For instance, the Genovese family, which has traditionally been the largest, most powerful and most secretive, now likely uses a rotating panel of leaders to run day-to-day affairs to avoid any one boss from being targeted by prosecutors, Mr. Buretta said. Other crime families use a "street boss" model where lesser-known mobsters carry out the orders of imprisoned leaders, he said.
Today's crime families are also less territorial and more open to collaboration than the mobsters of past decades, said Inspector John Denesopolis, the commanding officer of the New York Police Department's Organized Crime unit. "As long as they are earning, they are less concerned," he said.
Another emerging trend in the past several years, Mr. Denesopolis said, is mafia families emulating the need-to-know tactics seen in terrorist cells—one group in the family isn't made aware of what crimes another group in the same family is involved in.
What hasn't changed much since the 1930s are the five families' bread and butter crimes: loan-sharking, extortion, gambling, narcotics and infiltrating organized labor, Mr. Frankel said. They aren't as involved in sophisticated financial frauds—such as stock pump-and-dump scams—as they were in the early 1990s, Mr. Frankel said. But they are resourceful when it comes to new opportunities, he added, citing recent prosecutions of offshore Internet gambling websites and trafficking in Viagra.
Hundreds of inducted members in the five families are still behind these enterprises. The Genovese lead with close to 200 such "made" men, while the Colombos and Lucheses are the smallest, with about 100 each, said Jerry Capeci, a longtime crime reporter who operates the website Gang Land News. The numbers are less than years ago but not substantially so, he said. There are also several thousand additional criminal associates, Mr. Denesopolis said.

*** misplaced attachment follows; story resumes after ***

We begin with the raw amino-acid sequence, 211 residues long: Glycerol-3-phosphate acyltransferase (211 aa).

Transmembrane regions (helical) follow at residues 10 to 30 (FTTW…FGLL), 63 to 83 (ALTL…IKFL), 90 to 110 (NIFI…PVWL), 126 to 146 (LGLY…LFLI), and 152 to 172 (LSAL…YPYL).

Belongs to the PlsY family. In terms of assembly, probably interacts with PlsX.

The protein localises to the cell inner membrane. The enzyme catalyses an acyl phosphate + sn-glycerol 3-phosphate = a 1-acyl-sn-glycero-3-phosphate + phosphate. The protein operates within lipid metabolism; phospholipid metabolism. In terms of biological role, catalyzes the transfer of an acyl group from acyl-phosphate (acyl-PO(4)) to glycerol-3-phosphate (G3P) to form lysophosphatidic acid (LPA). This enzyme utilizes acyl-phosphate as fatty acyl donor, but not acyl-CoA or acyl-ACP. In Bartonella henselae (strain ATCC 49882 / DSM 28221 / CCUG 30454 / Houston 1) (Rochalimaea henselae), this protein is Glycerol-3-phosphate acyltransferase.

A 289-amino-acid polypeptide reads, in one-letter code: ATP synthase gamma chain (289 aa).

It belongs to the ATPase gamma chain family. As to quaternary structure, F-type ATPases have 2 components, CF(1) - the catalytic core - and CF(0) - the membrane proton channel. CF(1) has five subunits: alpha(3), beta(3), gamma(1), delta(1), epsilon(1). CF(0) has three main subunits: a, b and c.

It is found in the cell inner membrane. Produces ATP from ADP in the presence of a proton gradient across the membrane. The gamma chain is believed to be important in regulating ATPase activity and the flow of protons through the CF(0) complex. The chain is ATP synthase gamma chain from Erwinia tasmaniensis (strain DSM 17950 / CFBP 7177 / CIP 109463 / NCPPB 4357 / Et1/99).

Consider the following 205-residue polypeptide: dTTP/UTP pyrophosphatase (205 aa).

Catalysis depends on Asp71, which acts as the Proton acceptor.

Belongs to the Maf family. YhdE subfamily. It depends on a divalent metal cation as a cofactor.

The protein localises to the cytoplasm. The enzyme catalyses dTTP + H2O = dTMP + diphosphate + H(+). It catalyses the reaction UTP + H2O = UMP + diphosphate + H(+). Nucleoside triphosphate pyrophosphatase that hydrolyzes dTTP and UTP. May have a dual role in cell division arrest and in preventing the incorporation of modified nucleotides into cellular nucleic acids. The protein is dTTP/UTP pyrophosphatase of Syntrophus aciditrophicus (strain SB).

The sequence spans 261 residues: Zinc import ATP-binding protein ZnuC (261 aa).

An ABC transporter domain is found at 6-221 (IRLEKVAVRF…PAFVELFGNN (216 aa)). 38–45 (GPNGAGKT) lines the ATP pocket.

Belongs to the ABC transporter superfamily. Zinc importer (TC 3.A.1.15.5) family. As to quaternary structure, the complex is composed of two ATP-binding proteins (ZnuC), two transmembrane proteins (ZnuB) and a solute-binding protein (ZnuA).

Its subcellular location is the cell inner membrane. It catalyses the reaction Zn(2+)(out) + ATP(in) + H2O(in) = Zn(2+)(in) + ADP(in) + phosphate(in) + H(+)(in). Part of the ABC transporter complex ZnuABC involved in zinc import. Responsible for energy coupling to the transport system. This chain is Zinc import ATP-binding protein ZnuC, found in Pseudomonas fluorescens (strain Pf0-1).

Leadership ranks are also being replenished as many "sophisticated, capable" mafia veterans who are currently incarcerated will soon complete their sentences, said Mark Feldman, chief assistant Brooklyn District Attorney and a former chief of the Brooklyn U.S. Attorney's organized-crime unit.
Law-enforcement officials say one trend has worked in their favor lately: the growing frequency of soldiers and leaders breaking oath of Omerta—the pledge allegiance to the family and agreeing to a code of honor that includes a vow of silence if arrested.
In 2004, Bonanno leader Joseph Massino shocked the underworld by becoming a government witness—the first head of one of the five families to do so. He has testified or provided information against other accused mobsters in several cases, including in the latest Lufthansa heist charges. He testified against reputed Bonanno leader Vincent Basciano, who was convicted in 2011 on racketeering and murder charges.
"Joe's cooperation had to shake the confidence in the code of honor in as dramatic a way as any cooperator ever had," Mr. Buretta said.
A recently retired NYPD detective who worked organized crime for more than 20 years, said old-timers followed the rules "to the letter" and would never talk to him or his partners after an arrest. "With these young kids, the rules are just suggestions," he said.
"They're younger, a lot of them have young kids and they don't want to look at 25 to life," he said. We sit them down and tell them, 'Listen, the next the time you pick up your baby daughter she's going to be 27 years old.' "